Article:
- Philips continues to experience significant demand for patient monitors and ventilators fueled by hospital orders as the U.S. and Europe struggle with spikes in COVID-19 cases, the company reported in third quarter results released Monday.
- The Dutch conglomerate reported 10% sales growth across the overall company with a 42% increase in its connected care unit driven by orders related to the ongoing coronavirus pandemic. While the trend is expected to extend into the fourth quarter, a decline is predicted for 2021 as demand for ventilators wanes.
- Still, Philips is targeting average annual sales growth of 5% to 6% from 2021 to 2025 as the company seeks to capitalize on what execs perceive as a shift in healthcare as remote patient monitoring and virtual care gain momentum. "We think that's permanent," CEO Frans van Houten told investors on Monday's earnings call.
While van Houten said the pandemic is "far from over," and the company expects low single-digit growth from the diagnosis and treatment and personal health units in 2021, it will be offset by lower connected care sales as demand for ventilators normalize from this year's coronavirus-driven spike.
Philips' ventilator business took a hit in late August when it received a partial termination notice from the Department of Health and Human Services that it would no longer require delivery of 30,700 remaining ventilators to the U.S. Strategic National Stockpile. As a result, the company reduced its 2020 earnings outlook.
The cancellation of the HHS contract took a "bite out" of the medtech's ventilator business, van Houten acknowledged. That aside, the CEO noted Philips reported comparable order intake showed a double-digit increase, with strong growth across all businesses. "We had approximately 30,000 or so ventilators in 2019" and a "sevenfold increase this year."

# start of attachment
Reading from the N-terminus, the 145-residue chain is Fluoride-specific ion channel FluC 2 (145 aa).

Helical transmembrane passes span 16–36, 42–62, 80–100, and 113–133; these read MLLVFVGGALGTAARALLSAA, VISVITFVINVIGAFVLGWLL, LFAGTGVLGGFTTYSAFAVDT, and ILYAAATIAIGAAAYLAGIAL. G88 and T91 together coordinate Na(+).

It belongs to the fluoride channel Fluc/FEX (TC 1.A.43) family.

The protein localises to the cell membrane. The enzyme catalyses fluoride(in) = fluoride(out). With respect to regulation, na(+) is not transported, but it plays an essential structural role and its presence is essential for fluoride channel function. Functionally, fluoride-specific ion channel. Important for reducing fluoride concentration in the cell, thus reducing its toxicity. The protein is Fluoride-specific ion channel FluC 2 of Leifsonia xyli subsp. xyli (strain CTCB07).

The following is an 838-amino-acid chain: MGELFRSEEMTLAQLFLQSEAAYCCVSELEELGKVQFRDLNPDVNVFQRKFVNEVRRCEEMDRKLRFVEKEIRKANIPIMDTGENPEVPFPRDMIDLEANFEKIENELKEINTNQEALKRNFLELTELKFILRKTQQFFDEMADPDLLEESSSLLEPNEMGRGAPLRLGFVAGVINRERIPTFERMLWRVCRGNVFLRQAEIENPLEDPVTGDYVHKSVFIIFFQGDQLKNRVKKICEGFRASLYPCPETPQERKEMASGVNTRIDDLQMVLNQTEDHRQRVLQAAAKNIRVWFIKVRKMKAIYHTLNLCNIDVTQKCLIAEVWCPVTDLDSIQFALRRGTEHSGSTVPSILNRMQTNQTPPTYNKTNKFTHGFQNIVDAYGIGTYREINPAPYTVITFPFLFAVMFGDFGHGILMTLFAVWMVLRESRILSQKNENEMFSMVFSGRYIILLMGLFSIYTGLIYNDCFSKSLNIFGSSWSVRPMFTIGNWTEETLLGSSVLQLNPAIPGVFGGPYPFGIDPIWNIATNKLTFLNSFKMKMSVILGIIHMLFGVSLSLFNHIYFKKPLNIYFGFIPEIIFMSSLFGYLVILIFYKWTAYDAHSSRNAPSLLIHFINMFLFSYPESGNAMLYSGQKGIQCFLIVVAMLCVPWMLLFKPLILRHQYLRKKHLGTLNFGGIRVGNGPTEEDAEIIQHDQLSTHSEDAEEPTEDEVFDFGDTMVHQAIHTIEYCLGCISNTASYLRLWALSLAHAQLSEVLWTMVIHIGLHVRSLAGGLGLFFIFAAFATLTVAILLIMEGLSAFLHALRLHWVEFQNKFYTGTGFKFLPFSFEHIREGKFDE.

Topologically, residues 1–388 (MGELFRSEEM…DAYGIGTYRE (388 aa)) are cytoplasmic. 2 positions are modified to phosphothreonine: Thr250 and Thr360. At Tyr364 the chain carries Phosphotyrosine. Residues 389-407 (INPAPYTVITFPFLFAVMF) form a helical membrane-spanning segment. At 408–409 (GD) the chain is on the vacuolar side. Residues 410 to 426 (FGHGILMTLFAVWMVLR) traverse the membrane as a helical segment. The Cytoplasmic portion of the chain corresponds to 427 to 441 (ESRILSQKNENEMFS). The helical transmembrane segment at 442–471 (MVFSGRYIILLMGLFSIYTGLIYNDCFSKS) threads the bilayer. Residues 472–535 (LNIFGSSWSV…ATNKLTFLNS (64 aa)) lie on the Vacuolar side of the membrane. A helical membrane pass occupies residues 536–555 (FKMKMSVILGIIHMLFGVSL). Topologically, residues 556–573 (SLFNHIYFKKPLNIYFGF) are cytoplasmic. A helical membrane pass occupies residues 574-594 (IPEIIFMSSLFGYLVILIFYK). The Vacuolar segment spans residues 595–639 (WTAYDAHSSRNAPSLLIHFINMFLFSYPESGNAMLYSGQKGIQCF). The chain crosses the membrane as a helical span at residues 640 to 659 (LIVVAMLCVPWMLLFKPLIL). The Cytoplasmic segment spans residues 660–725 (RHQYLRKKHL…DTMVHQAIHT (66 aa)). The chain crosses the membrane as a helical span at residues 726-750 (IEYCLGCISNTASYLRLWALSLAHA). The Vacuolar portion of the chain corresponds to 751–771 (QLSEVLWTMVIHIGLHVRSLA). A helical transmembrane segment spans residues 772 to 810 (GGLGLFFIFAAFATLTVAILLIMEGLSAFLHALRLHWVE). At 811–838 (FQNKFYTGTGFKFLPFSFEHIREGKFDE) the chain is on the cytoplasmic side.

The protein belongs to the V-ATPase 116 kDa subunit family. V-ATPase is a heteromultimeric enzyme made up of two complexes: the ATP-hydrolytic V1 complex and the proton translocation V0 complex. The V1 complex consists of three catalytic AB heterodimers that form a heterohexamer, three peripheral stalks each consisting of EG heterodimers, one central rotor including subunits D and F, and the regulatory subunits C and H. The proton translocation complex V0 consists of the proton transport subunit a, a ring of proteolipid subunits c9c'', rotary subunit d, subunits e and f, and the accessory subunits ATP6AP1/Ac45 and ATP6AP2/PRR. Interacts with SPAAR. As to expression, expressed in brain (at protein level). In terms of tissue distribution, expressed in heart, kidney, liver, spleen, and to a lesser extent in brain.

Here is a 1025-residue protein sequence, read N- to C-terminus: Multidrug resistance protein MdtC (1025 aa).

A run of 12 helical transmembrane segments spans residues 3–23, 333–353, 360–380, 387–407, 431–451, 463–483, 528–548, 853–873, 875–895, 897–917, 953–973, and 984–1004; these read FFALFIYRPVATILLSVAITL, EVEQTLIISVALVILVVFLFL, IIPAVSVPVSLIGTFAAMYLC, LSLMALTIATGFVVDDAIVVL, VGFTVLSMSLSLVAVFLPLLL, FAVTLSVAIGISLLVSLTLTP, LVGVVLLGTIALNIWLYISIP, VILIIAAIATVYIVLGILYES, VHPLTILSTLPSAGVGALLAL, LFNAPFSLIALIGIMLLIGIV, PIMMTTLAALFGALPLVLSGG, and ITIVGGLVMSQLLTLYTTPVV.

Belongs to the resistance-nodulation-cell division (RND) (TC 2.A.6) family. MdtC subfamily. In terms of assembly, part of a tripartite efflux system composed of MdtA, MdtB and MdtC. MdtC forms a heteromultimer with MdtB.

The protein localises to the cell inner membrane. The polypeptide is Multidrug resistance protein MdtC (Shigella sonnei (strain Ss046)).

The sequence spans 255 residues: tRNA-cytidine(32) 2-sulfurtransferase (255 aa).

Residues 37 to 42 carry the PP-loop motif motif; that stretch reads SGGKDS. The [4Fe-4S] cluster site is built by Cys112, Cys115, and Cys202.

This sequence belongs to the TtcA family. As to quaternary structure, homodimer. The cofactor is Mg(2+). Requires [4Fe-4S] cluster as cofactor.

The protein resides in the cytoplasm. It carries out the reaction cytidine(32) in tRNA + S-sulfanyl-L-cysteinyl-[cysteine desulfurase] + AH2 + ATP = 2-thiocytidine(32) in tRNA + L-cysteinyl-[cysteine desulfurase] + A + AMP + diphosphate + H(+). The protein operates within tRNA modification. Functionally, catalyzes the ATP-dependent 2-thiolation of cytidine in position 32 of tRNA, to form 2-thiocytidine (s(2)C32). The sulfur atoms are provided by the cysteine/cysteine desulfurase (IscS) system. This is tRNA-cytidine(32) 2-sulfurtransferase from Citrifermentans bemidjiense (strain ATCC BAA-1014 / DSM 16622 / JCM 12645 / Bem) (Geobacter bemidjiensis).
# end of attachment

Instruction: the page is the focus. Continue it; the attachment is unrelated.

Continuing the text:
However, the company expects the hospital ventilator market to return to 2019 levels in 2021.
Nonetheless, van Houten contends the value of remote monitoring technologies has been validated during the COVID-19 crisis and Philips has seen increased interest from healthcare customers in post-pandemic use of such telehealth and virtual care applications as tele-ICU, teleradiology and telepathology.
"We do see resilience in the order funnel for patient monitoring, because monitoring will get into our care settings, van Houten said. "And I think the category will prove to be much more resilient then hospital ventilation."
CFO Abhijit Bhattachary noted that the medtech expects continued "solid growth" in connected care sales in the fourth quarter, albeit not comparable to third-quarter levels.
While the hospital ventilation business is expected to decline, Philips anticipates its sleep business will make a comeback. Though fewer sleep tests are being conducted during the pandemic, van Houten said there's a backlog of patients that are "underdiagnosed and undertreated" which could get a "big boost" in 2021.
Likewise, the company expects strong growth in cardiac ultrasound and MRI as elective procedures continue to recover.
Overall, Philips anticipates "an acceleration" of its average annual comparable sales growth to 5% to 6% "with all business segments in that range," van Houten told investors on Monday, aiming to reach the high teens by 2025.
Philips on Nov. 6 will hold a virtual capital markets day with investors and financial analysts when it plans to provide additional details on its 2021-2025 strategic plan.